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How much food are we really throwing out?

Our knowledge about food waste is based largely on old figures and secondary sources. That is the conclusion reached by researchers in a new international report. Researchers are calling for new fundamental knowledge in order to reach the UN Goal of halving food waste by 2030.

By Birgitte Dalgaard,

- We don't know nearly enough about how much food we are throwing out and which initiatives are helping to reduce food waste, says Associate Professor Gang Liu from the SDU Centre for Life Cycle Engineering.

Along with colleagues from universities in Europe, the USA, and China, Gang Liu has examined all available food waste data in the literature between 1933 and 2015 for 84 countries. The results have been assembled in the report Missing Food, Missing Data? A Critical Review of Global Food Losses and Food Waste Data, which has been recently published in the prestigious journal Environmental Science and Technology.

Missing Food, Missing Data? A Critical Review of Global Food Losses and Food Waste Data

- We discovered that data collection is focused on a handful of countries, especially the USA, UK, and Nordic countries. Many research articles use old figures, and more than half of the articles are based exclusively on secondary sources. This signals a high degree of uncertainty in the existing global database on food waste, underlines Gang Liu.

Lack of knowledge in Denmark

Also in Denmark, we do not quite know how much food we actually throw into the trash bin. In his work looking through the data from around the world, Gang Liu came across a Danish report from the Copenhagen Resource Institute, which shows that existing Danish data on food waste are between 15-25 years old, while food waste data for the various stages of the supply chain, especially in wholesalers, are even older and rarer.

This lack of basic data and knowledge about food waste is an obstacle when we need to find the most effective strategies for reducing food waste. Taking consumer waste as an example, it is in people's homes where the most food is thrown out; however, most of the stop food waste initiatives are targeted at food waste in shops or restaurants.

Knowledge needed to achieve UN Goal

Food waste is a subject that attracts growing political and popular attention. The UN estimates that a third of our food, or around 1.3 billion tons per year is wasted from farm to table.

And this has a considerable impact on the environment. Food waste represents 8% of global CO2 emissions and costs a total of 750 million USD - same as the GDP of Turkey. In addition, the moral argument can be made that it is reprehensible to throw out so much food when so many people on the planet are starving.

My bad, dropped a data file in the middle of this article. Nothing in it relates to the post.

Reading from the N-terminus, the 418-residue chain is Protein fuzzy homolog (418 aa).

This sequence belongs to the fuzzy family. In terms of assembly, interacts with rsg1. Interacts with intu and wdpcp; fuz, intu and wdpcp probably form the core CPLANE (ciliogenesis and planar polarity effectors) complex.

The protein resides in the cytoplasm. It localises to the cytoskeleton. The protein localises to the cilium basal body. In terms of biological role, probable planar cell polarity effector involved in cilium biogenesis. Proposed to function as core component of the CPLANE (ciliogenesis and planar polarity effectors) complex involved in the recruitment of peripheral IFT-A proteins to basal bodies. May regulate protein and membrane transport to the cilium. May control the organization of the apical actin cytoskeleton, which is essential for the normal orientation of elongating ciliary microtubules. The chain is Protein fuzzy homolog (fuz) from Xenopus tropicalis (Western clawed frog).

In 2015, 193 world leaders agreed to 17 Global Goals for Sustainable Development. One of the Goals is to reduce food waste by half by 2030. In March, the Danish government followed this up with the "Action Plan for the UN's Global Goals".

UN target 12.3: By 2030, halve per capita global food waste at the retail and consumer levels and reduce food losses along production and supply chains, including post-harvest losses

- It's difficult for individual countries to set a concrete target for food waste when they don't know what the starting point is. Also, in order to counteract food waste you need to know what works the best. In Denmark, initiatives like Stop Madspild, Wefood and Too Good To Go are popping up, but to what extent are they actually working? asks Gang Liu and continues:

- When you consider the scale and trend of food waste today, there is no doubt that action has to be taken quickly. In the report, we recommend that on a national level we need to have more updated knowledge about how much food is being thrown out, set a concrete target based on that and find out where in the food supply chain to put which initiatives.

Gang Liu

The report Missing Food, Missing Data? Is part of the outputs of EU Horizon 2020 project REFRESH. Associate Professor Gang Liu is currently working with the European Commission’s Joint Research Centre (JRC) on developing a common way of food waste quantification.

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Popular food waste related apps in Denmark

Wefood, YourLocal, Stop Madspild, Too Good To Go, RedMaden

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